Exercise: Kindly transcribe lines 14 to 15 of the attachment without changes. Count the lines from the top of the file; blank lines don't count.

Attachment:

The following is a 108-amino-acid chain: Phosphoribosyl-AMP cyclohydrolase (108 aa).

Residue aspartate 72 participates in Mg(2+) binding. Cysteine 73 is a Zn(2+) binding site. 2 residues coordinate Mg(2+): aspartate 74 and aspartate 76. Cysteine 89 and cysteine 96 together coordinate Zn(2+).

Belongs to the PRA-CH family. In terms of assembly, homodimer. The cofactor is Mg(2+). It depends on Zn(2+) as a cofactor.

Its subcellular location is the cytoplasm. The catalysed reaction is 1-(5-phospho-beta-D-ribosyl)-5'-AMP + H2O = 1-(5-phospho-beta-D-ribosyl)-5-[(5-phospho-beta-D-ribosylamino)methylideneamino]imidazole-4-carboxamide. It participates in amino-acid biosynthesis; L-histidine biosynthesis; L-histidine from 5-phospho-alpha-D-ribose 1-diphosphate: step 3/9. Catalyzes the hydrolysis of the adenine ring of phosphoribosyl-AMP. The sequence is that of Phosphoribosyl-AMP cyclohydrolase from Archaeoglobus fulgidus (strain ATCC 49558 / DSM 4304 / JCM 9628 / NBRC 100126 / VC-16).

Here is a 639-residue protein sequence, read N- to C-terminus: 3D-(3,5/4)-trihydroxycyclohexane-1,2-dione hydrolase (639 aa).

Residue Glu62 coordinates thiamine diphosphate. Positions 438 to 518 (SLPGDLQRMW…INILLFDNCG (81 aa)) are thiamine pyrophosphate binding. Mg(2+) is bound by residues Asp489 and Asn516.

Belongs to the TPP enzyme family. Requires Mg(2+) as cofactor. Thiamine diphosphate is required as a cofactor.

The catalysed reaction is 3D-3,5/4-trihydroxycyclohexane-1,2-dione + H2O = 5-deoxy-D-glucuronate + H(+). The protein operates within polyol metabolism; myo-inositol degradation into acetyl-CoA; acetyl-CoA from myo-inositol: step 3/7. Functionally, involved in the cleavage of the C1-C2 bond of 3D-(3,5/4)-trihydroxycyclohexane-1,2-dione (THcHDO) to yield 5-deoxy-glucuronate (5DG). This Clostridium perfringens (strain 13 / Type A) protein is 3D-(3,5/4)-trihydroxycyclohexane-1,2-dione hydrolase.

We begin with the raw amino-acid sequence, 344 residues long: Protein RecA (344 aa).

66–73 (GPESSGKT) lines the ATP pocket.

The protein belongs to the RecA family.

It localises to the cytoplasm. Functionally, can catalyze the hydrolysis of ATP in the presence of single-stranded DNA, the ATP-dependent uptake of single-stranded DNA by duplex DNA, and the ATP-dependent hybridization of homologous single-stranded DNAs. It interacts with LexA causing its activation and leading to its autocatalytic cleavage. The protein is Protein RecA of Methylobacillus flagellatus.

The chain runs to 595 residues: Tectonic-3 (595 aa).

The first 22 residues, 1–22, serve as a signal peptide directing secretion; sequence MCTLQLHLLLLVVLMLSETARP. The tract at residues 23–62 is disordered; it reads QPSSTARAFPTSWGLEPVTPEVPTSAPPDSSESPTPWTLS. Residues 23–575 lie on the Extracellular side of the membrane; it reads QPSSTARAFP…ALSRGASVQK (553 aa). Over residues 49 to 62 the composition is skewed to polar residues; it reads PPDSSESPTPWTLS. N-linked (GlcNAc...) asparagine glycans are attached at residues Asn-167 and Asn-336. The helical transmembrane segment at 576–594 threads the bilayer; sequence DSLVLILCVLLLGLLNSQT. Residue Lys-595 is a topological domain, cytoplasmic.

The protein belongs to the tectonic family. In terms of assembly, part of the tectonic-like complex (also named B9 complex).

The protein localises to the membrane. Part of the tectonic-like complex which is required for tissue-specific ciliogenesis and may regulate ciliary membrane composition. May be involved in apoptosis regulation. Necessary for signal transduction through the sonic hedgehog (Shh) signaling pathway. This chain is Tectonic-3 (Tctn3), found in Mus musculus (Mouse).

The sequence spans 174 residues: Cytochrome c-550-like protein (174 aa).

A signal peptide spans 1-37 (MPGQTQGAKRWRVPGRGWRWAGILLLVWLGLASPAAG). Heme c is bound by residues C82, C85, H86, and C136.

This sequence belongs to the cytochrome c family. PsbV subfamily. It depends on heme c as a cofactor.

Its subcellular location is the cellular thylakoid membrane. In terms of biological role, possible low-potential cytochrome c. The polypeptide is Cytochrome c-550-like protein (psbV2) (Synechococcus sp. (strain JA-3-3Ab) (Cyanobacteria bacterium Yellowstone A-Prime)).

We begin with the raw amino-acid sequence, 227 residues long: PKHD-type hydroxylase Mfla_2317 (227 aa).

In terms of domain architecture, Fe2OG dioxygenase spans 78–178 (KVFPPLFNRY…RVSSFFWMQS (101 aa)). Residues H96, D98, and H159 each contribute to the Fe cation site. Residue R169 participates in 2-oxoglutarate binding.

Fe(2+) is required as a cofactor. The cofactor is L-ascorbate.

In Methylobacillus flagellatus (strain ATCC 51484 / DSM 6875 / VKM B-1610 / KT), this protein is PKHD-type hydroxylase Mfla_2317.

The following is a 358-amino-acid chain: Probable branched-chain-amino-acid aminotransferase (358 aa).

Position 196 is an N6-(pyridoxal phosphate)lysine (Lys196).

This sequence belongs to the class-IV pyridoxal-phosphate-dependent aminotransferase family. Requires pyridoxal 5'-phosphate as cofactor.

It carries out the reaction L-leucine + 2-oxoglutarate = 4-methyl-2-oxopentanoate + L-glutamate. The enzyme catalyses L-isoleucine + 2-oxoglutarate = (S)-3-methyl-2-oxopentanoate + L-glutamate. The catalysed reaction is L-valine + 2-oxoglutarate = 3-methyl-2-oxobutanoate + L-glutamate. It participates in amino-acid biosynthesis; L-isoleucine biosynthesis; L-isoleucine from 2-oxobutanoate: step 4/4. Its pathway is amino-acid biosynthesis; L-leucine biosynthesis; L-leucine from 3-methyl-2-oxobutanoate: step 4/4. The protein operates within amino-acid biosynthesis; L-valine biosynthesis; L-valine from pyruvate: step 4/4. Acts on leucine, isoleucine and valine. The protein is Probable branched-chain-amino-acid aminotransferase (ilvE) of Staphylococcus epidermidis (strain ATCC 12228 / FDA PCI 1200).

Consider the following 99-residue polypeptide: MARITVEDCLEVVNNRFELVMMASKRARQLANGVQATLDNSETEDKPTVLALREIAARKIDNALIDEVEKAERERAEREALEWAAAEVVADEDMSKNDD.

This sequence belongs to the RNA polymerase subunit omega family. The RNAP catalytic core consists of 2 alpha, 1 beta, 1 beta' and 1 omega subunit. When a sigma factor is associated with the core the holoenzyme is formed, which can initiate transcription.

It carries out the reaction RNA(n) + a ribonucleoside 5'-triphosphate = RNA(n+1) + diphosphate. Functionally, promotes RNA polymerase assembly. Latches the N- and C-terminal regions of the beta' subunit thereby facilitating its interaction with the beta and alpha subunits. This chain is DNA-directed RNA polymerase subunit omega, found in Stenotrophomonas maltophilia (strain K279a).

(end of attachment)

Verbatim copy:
The first 22 residues, 1–22, serve as a signal peptide directing secretion; sequence MCTLQLHLLLLVVLMLSETARP. The tract at residues 23–62 is disordered; it reads QPSSTARAFPTSWGLEPVTPEVPTSAPPDSSESPTPWTLS. Residues 23–575 lie on the Extracellular side of the membrane; it reads QPSSTARAFP…ALSRGASVQK (553 aa). Over residues 49 to 62 the composition is skewed to polar residues; it reads PPDSSESPTPWTLS. N-linked (GlcNAc...) asparagine glycans are attached at residues Asn-167 and Asn-336. The helical transmembrane segment at 576–594 threads the bilayer; sequence DSLVLILCVLLLGLLNSQT. Residue Lys-595 is a topological domain, cytoplasmic.

The protein belongs to the tectonic family. In terms of assembly, part of the tectonic-like complex (also named B9 complex).